But the computer is not an accurate model for the brain. Scientists now understand that natural memory — the kind that hedgehogs and humans have, as opposed to the artificial kind we use for storing information, like books and silicon chips — is the primary mechanism animals rely on to adapt to their environment. Memory is the entire repertoire of knowledge an animal acquires in its lifetime for the purpose of survival in an ever-changing world — essentially everything it knows that does not come preprogrammed with its DNA. Like a traveler packing for a week trying to squeeze all necessities into an overnight bag, the brain ­compacts big loads of information into small spaces by combining and compressing similar information through elaborate networks of association.

We keep our mental model of the world up to date by learning new things. Fortunately, our memory is seldom really fixed and unchangeable. As we take on new roles and responsibilities in life, such as parent, partner, worker, or citizen, we shed old ones — child, student, or dependent. Like muscles, memories weaken with time when they are not used. Just as in the art of packing, in which what we leave out is as important as what we put in the bag, so too does the art of memory rely on the art of forgetting.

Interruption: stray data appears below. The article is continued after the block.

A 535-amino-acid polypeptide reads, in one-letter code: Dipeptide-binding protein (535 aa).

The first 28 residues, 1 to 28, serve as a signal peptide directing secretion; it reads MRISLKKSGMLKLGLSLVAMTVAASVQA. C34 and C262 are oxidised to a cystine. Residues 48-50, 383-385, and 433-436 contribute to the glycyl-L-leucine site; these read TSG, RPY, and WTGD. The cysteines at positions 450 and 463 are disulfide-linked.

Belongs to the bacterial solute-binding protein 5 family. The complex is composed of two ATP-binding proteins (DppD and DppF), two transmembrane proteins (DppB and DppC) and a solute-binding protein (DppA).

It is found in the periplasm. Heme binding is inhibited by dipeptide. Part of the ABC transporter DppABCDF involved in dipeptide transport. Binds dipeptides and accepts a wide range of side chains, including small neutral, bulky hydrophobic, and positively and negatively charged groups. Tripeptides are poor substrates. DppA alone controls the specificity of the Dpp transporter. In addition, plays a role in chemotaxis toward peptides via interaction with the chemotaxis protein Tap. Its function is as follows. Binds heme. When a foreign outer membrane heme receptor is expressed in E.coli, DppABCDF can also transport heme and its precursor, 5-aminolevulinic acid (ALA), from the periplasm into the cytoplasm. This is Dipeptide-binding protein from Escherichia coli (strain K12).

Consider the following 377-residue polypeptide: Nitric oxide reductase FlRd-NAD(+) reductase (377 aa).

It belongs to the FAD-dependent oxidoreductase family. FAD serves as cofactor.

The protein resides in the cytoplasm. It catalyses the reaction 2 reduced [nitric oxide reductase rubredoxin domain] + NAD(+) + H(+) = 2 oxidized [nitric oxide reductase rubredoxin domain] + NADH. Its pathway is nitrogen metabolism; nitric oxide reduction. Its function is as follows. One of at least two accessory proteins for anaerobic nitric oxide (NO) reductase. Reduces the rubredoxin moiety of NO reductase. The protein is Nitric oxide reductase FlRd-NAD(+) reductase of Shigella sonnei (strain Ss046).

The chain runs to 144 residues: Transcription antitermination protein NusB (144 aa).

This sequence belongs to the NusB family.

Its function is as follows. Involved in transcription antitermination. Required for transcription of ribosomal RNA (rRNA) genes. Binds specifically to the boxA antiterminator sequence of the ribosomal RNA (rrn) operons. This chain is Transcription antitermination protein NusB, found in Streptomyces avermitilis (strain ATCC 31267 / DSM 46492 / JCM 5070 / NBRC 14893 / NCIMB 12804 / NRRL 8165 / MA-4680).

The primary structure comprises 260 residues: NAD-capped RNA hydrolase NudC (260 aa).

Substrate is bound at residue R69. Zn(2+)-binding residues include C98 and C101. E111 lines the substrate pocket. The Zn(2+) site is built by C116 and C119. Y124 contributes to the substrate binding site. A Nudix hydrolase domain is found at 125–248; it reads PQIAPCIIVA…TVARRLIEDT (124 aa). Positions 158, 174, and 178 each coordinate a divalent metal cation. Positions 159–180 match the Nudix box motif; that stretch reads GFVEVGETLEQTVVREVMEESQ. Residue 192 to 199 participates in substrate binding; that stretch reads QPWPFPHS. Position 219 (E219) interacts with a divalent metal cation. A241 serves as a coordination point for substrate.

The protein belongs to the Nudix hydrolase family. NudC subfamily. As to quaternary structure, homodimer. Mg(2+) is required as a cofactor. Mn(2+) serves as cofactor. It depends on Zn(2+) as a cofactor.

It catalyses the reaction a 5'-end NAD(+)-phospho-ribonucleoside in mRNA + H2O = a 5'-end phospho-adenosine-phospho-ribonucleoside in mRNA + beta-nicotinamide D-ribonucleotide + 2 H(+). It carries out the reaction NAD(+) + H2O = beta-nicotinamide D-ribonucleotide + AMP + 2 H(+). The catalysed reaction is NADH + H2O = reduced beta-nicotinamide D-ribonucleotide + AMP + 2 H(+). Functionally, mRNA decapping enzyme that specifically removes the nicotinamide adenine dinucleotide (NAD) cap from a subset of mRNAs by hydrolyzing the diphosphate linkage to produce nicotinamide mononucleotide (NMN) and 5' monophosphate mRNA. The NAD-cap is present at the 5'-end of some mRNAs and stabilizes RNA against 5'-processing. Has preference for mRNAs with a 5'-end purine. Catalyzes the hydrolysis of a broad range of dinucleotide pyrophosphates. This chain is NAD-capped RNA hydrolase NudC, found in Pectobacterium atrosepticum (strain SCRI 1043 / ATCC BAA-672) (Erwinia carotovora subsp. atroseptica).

What this means for the digital age is that data is not knowledge, and data storage is not memory. When distracted — for example, by too many bright shiny things and noisy bleeping devices — we are not able to learn or develop strong reusable memories. We fail to build the vital repertoire of knowledge and experience that may be of use to us in the future. And it is the future that is at stake. For memory is not about the past. It is about the future.

Human memory is unique because, from the information stored in our brains, we can summon not only things that did or do exist, but also things that might exist. From the contents of our past we can generate visions of the future. We know there is a past, a present, and a future, and in our heads we travel freely among these time zones. This deep temporal depth perception is unique.